|Peter van den Heuvel||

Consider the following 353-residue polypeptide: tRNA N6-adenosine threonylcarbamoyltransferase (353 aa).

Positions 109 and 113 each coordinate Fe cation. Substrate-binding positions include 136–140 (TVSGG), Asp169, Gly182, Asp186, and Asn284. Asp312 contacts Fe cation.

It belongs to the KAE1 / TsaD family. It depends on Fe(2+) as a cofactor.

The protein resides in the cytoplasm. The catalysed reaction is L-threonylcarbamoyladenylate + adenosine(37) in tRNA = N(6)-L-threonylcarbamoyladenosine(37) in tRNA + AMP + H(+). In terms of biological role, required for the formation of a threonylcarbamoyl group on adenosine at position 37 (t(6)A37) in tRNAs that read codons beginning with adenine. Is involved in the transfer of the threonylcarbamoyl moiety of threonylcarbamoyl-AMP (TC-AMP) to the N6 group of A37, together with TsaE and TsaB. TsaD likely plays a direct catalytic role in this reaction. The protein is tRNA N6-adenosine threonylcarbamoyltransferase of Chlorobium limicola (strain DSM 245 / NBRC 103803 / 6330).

Stuart Boardman commented on my blog about Return On Social Investment (ROSI). It took me a while to think about his comment: "We'd need to start with defining a measure for social investment" he said. The problem to solve is the difference and relation between the value, valuation, measuring and managing of social interaction. For example: a smile can make a difference in someones life. In a bar or restaurant you wouldn't tip someone who isn't friendly and isn't smiling. You might want to add an extra 5% or 10% to the bill if you had a pleasant stay and the service came with a smile. You could say the smile was worth 10% of the customers payment. That is the valuation of the smile in a tangible value. Of course that smile has intangible values as well. The intrinsic value of the smile has many dimensions. You could ask the waiter or waitress whether she likes to work at this place and when the smile is genuine he or she would probably say yes. It does not cost the person any effort to smile. It is just there. In business economic terms the intrinsic value is the value of all assets minus all debts. If the smile has no debts, for example the person does not owe the boss something and therefor has to smile, you could say the smile is just an asset. In social interaction the intrinsic value (the smile) is just there or not. So define in your company, team or relationship what should be socially there, for example that smile, happiness or a pleasant interaction, and see if it is there or not. Measuring your ROSI is a matter of checking off your checklist and see if it is there or not. With social media it is more easy to measure whether it was there or not. Just ask the customer to rate the interaction or service with a star or smiley. Now for the part of investment and return. There isn't a 'make my employee smile in a box product' you can buy of the shelf. It is more likely that you have to invest in social principles in your company, a healthy work climate, and a good product or service that makes your employee smile. This is where the managing part comes in. Of course you can force your employee to smile. He or she gets a bonus or a punishment if he or she does or does not smile, but I guess that customers will feel this and it will not have a long term positive result on the account balance. I think that an indirect approach, managing the environment and conditions, will have more effect. Managing the value is managing with that value, So manage with a smile, with happiness and a pleasant interaction if that is what you'd like to achieve. There are companies who understand this and build there company on social principles. Look for the ones who grew fast in the last few years and have great customer ratings. One difference between ROI and ROSI is that ROI has a more tangible approach. You invest in predefined products, services, equipment, training, etc. and there is a clear relation between investment and return. You can measure the growth. With ROSI you can measure whether a social aspect is there or not and therefor is a counting strategy, where ROI is an accounting strategy. So don´t let accountants be in charge of the counting. You will probably end up with an accounting problem. Let customers do the counting and give them tools to add (like, rate and rank). I think this will also please the accountants when they look at the sales and profit. The nice part of ROSI is that it doesn't have to cost much. Sometimes it only takes a smile. I was inspired by Daan Andriessen who did research on the valuation and measuring of intellectual capital and the many people who smiled at me. Hereby my appreciation for them. So what is on your ROSI checklist?